Back to school, little lemming

Andrew D. Todd (user link) says:


Angry Dude, just for the record, you really don’t want to know how large and generally ursine I am. When I was a kid, I played center in amateur American football, if that locates me. As the saying goes [American] football isn’t a contact sport, it’s a _collision_ sport, and the center does more than his share of the colliding. But don’t worry, I haven’t bitten anyone for years. Tell you what, you can call me a “blindly charging buffalo” if you like.

The grounds upon which the Patent Office rejected Bilski’s patent application made it into a case about software patents. Possibly they could have found other grounds, but they did not, and at least one of the Supreme Court justices has expressed the view that a discussion of business method patents has to involve software patents because business methods are practically implemented as software.

You take a much too narrow view of silicon hardware. If you mean gate logic, yes, that would become unpatentable under an expansive reading of Bilski. But there are all kinds of other things. For example, can you make a better photosensor for cameras? The conventional variety involves putting different colored filters over adjoining cells in a grid, but that effectively throws away three-quarters of the available light. Can you come up with an arrangement whereby photons of different colors, and consequently, different energies penetrate different depths into the photosensor, and push electrons into capacitors in different layers? This isn’t something you could express in Verilog, of course (I don’t think?).

Fred McTaker (profile) says:

What smart rulings?

What smart rulings?!? In re Bilski isn’t done yet, the dumb-as-rocks decision of State Street still stands as precedent, and Amazon got their one-click patent! Immersive won against Sony for reinventing the speed-select vibrator, there are endless IP battles over slap-head-obvious incremental details of cell phones, and Namco still has a patent on playing little games while loading big games in the background. What evidence is there that the Judicial branch doesn’t have the same vacuum in its collective skull for Intellectual Monopoly law as the Legislative and Executive branches? When will there be a sign of intelligent life on Earth?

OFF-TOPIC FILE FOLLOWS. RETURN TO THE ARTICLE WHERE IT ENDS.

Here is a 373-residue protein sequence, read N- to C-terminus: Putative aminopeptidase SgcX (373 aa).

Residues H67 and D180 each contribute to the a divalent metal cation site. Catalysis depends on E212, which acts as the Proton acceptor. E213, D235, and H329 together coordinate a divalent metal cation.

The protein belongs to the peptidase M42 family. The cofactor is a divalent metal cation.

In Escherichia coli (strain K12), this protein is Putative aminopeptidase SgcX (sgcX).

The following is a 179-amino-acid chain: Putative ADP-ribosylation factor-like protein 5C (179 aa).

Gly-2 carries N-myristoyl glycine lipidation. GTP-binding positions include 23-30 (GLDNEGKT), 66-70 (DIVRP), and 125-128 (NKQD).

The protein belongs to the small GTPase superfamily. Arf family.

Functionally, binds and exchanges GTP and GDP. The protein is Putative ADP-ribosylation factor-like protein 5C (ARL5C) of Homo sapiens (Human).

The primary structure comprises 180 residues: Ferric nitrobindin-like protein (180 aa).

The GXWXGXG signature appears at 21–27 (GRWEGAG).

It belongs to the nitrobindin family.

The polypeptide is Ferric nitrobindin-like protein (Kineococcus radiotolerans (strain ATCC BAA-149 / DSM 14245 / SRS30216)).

Andrew D. Todd (user link) says:

What smart rulings?-- The Larger Implications.

One might add another case: AT&T v. Microsoft, issued on the same day as KSR v. Teleflex, which asserted that patents do not extend to software on a DVD-disk, tape, or similar medium of transmission, and especially not to source code in that form. I would point out that in each patent case, the Supreme Court has ruled about as widely as possible, given the facts before them, and the basic grounds of analysis appropriate to those facts. It is in the nature of the Court’s position that it does have to wait for cases to come to it, though it may stretch a point with wide rulings.

The Supreme Court intends, at minimum, to diminish the scope of patents, as it has done in a series of cases over the last couple of years. The only question is how much, and how fast. The Solicitor General of the United States, speaking more on behalf of the Patent Office than of the President, merely asked the Supreme Court to go slow in Bilski, that is, not to try to decide everything about software patents in one decision, but to wait until something like the MPEG patent portfolio (*) worked its way up the courts, presenting a real case with substantial stakeholders. The patent lobby, that is the patent lawyers, the patent trolls, and perhaps certain sections of the Patent Office, is seriously unhappy about the Supreme Court’s ongoing diminution of patents. Some few big companies, eg. Microsoft, Apple, IBM, are more or less conflicted. The pharmaceutical industry is afraid that patent-curtailment might spread to their business. All of these together represent a tiny portion of the country. They could not get even one state to secede from the Union and to fire on U. S. Army posts within that state’s territory, as the slaveholders did in 1861.